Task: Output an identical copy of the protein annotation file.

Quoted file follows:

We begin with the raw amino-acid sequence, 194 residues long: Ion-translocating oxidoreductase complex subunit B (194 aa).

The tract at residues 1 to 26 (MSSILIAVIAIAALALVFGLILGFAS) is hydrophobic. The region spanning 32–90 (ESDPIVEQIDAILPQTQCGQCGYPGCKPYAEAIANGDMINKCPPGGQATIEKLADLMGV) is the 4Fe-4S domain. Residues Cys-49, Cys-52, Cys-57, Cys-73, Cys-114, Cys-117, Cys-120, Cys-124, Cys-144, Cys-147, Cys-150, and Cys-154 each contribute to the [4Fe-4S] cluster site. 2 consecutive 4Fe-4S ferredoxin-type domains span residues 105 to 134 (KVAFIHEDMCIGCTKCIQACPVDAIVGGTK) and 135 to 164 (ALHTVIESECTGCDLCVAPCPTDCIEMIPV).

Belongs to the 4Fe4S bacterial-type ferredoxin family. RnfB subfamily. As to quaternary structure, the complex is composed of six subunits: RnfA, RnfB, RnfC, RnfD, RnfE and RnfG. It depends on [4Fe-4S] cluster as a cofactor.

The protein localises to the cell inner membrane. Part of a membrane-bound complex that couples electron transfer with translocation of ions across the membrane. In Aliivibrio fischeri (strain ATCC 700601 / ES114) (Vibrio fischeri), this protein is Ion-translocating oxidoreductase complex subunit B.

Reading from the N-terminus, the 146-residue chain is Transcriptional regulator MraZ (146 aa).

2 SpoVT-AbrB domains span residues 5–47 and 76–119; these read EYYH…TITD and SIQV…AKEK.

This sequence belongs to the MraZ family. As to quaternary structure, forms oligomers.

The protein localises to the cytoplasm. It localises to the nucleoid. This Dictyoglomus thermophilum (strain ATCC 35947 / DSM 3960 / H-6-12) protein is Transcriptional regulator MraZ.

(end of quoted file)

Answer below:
We begin with the raw amino-acid sequence, 194 residues long: Ion-translocating oxidoreductase complex subunit B (194 aa).

The tract at residues 1 to 26 (MSSILIAVIAIAALALVFGLILGFAS) is hydrophobic. The region spanning 32–90 (ESDPIVEQIDAILPQTQCGQCGYPGCKPYAEAIANGDMINKCPPGGQATIEKLADLMGV) is the 4Fe-4S domain. Residues Cys-49, Cys-52, Cys-57, Cys-73, Cys-114, Cys-117, Cys-120, Cys-124, Cys-144, Cys-147, Cys-150, and Cys-154 each contribute to the [4Fe-4S] cluster site. 2 consecutive 4Fe-4S ferredoxin-type domains span residues 105 to 134 (KVAFIHEDMCIGCTKCIQACPVDAIVGGTK) and 135 to 164 (ALHTVIESECTGCDLCVAPCPTDCIEMIPV).

Belongs to the 4Fe4S bacterial-type ferredoxin family. RnfB subfamily. As to quaternary structure, the complex is composed of six subunits: RnfA, RnfB, RnfC, RnfD, RnfE and RnfG. It depends on [4Fe-4S] cluster as a cofactor.

The protein localises to the cell inner membrane. Part of a membrane-bound complex that couples electron transfer with translocation of ions across the membrane. In Aliivibrio fischeri (strain ATCC 700601 / ES114) (Vibrio fischeri), this protein is Ion-translocating oxidoreductase complex subunit B.

Reading from the N-terminus, the 146-residue chain is Transcriptional regulator MraZ (146 aa).

2 SpoVT-AbrB domains span residues 5–47 and 76–119; these read EYYH…TITD and SIQV…AKEK.

This sequence belongs to the MraZ family. As to quaternary structure, forms oligomers.

The protein localises to the cytoplasm. It localises to the nucleoid. This Dictyoglomus thermophilum (strain ATCC 35947 / DSM 3960 / H-6-12) protein is Transcriptional regulator MraZ.